In 2022, hackers actively exploited a zero-day flaw in the latest version of a WordPress premium plugin known as WPGateway, potentially allowing access to over 280,000 WordPress sites. In addition, a wide-ranging campaign to inject malicious code into WordPress-run websites has been ongoing for at least five years, with more than 1 million sites affected.
According to our best estimates, around 13,000 WordPress sites are hacked every day – that’s around 9 per minute. Sources: https://ithemes.com/blog/the-2022-wordpress-vulnerability-annual-report/, https://www.dailyhostnews.com/280000-wordpress-sites-hacked-by-exploitation-of-cve-2022-3180, https://colorlib.com/wp/wordpress-hacking.
Knowing whether your WordPress site has been hacked is essential to take prompt action and mitigate any potential damage. Here are some common signs that may indicate your site has been compromised:
- Unexpected website behavior: If your website starts behaving strangely, such as displaying unfamiliar content, pop-ups, or redirects to spammy websites, it could be a sign of a hack.
- Unusual admin activity: Unauthorized users with administrative access or unfamiliar plugins and themes installed on your site can be indicators of a breach.
- Slow performance: If your site suddenly becomes sluggish or unresponsive, it might be due to hackers injecting malicious scripts or using your server resources for their activities.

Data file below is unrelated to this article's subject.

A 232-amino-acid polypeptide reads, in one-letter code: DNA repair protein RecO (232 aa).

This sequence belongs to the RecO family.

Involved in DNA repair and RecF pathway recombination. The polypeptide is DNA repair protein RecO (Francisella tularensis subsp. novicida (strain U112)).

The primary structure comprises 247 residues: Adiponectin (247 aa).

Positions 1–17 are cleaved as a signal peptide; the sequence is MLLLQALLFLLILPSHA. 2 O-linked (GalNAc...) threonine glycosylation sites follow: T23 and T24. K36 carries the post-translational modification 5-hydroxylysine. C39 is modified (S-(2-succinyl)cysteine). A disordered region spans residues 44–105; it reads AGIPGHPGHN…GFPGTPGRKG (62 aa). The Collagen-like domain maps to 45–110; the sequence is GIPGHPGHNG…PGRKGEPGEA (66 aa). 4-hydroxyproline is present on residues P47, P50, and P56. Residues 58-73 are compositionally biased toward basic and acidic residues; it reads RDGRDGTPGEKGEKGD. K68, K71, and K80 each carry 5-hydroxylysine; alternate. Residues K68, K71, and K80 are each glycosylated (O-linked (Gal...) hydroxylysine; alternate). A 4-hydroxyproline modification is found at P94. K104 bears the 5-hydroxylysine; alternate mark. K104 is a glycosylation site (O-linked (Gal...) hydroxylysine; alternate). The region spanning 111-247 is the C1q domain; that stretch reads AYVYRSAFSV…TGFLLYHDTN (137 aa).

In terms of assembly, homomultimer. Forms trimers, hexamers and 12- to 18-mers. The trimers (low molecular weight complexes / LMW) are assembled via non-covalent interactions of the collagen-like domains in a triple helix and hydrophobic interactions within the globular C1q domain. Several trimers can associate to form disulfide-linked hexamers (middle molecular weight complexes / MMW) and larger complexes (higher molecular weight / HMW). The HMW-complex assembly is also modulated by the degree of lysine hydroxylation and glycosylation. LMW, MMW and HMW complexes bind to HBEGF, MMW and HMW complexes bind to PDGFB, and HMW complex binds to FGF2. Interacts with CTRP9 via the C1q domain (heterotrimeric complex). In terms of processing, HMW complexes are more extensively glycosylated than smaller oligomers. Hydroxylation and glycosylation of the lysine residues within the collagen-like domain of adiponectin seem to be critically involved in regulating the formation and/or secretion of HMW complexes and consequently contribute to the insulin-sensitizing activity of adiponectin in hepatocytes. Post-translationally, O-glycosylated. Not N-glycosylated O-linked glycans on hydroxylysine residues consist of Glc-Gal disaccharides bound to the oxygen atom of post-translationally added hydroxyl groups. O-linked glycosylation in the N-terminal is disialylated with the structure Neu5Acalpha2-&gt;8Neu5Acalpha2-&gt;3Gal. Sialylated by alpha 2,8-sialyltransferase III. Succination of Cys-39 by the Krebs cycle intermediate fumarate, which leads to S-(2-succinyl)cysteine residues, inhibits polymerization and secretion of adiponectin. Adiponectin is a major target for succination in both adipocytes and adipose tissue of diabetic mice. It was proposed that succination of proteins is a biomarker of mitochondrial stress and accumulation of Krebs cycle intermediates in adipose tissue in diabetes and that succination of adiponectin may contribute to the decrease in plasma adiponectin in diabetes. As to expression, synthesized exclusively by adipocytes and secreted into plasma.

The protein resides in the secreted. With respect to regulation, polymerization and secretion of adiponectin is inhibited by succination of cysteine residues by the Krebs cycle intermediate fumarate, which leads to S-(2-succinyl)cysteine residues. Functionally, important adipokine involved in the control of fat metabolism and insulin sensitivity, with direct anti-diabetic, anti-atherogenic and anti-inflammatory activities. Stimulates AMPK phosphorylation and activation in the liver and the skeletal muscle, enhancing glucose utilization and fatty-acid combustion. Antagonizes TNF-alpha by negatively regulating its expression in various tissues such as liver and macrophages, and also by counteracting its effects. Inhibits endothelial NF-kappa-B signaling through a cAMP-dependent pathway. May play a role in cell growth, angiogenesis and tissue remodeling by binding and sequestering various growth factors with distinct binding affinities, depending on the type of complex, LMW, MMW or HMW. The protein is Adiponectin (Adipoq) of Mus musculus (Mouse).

- Google warnings: Google may flag your site as “This site may be hacked” or “This site may harm your computer” in search results if they detect malware or other suspicious activity.
- Browser warnings: Modern browsers may display security warnings when users try to visit your site, indicating that it has been flagged for malicious content.
- Unexplained traffic spikes: A sudden increase in traffic from unfamiliar sources or locations might indicate that your site is being used for nefarious purposes, such as a phishing campaign or hosting malware.
- Unusual email activity: If you start receiving an unusually high number of bounced emails or spam complaints, your site might have been hacked and used to send spam emails.
- Modified or deleted files: Check your site’s files and folders for unexpected changes or deletions. You can use file integrity monitoring tools or compare your site’s current state against a known clean backup.
- Suspicious server logs: Review your server logs for any unusual activities, such as multiple failed login attempts, unauthorized file uploads, or unfamiliar IP addresses accessing your site.
- Blacklisting by security providers: Security providers like Sucuri or Wordfence may blacklist your site if they detect malicious activity.
To confirm if your site has been hacked, you can use online scanning tools like Sucuri SiteCheck or Wordfence Scan. If you suspect your WordPress site has been compromised, take immediate action to clean up the site, change all passwords, update plugins and themes, and implement security measures to prevent future attacks. It’s also crucial to maintain regular backups of your site to facilitate recovery in case of a breach.